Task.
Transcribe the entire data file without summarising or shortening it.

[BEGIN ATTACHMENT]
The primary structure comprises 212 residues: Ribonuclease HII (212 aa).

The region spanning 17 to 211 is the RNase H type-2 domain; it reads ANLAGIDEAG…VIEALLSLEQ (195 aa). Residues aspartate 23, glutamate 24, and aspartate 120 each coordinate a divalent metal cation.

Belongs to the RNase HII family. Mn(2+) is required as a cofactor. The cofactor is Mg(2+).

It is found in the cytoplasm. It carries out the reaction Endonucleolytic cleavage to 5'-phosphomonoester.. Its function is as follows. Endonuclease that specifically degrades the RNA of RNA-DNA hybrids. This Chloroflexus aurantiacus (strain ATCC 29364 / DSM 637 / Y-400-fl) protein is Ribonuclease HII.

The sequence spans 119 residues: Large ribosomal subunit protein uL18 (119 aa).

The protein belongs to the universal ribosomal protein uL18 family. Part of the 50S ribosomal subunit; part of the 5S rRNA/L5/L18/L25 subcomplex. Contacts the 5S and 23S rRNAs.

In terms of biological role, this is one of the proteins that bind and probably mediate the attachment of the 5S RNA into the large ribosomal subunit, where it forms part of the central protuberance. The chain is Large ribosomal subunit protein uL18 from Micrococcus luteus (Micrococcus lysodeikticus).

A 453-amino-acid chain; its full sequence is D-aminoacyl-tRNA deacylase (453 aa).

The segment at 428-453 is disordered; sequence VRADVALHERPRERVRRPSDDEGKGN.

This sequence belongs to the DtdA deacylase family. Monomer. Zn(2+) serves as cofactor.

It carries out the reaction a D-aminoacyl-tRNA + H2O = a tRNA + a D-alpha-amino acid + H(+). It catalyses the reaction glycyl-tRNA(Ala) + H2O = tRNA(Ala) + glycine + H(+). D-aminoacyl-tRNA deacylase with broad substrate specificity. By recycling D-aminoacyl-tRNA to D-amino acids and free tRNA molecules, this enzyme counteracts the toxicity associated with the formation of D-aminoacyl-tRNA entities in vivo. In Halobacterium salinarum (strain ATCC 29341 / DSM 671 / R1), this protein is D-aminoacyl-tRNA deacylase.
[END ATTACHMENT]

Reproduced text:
The primary structure comprises 212 residues: Ribonuclease HII (212 aa).

The region spanning 17 to 211 is the RNase H type-2 domain; it reads ANLAGIDEAG…VIEALLSLEQ (195 aa). Residues aspartate 23, glutamate 24, and aspartate 120 each coordinate a divalent metal cation.

Belongs to the RNase HII family. Mn(2+) is required as a cofactor. The cofactor is Mg(2+).

It is found in the cytoplasm. It carries out the reaction Endonucleolytic cleavage to 5'-phosphomonoester.. Its function is as follows. Endonuclease that specifically degrades the RNA of RNA-DNA hybrids. This Chloroflexus aurantiacus (strain ATCC 29364 / DSM 637 / Y-400-fl) protein is Ribonuclease HII.

The sequence spans 119 residues: Large ribosomal subunit protein uL18 (119 aa).

The protein belongs to the universal ribosomal protein uL18 family. Part of the 50S ribosomal subunit; part of the 5S rRNA/L5/L18/L25 subcomplex. Contacts the 5S and 23S rRNAs.

In terms of biological role, this is one of the proteins that bind and probably mediate the attachment of the 5S RNA into the large ribosomal subunit, where it forms part of the central protuberance. The chain is Large ribosomal subunit protein uL18 from Micrococcus luteus (Micrococcus lysodeikticus).

A 453-amino-acid chain; its full sequence is D-aminoacyl-tRNA deacylase (453 aa).

The segment at 428-453 is disordered; sequence VRADVALHERPRERVRRPSDDEGKGN.

This sequence belongs to the DtdA deacylase family. Monomer. Zn(2+) serves as cofactor.

It carries out the reaction a D-aminoacyl-tRNA + H2O = a tRNA + a D-alpha-amino acid + H(+). It catalyses the reaction glycyl-tRNA(Ala) + H2O = tRNA(Ala) + glycine + H(+). D-aminoacyl-tRNA deacylase with broad substrate specificity. By recycling D-aminoacyl-tRNA to D-amino acids and free tRNA molecules, this enzyme counteracts the toxicity associated with the formation of D-aminoacyl-tRNA entities in vivo. In Halobacterium salinarum (strain ATCC 29341 / DSM 671 / R1), this protein is D-aminoacyl-tRNA deacylase.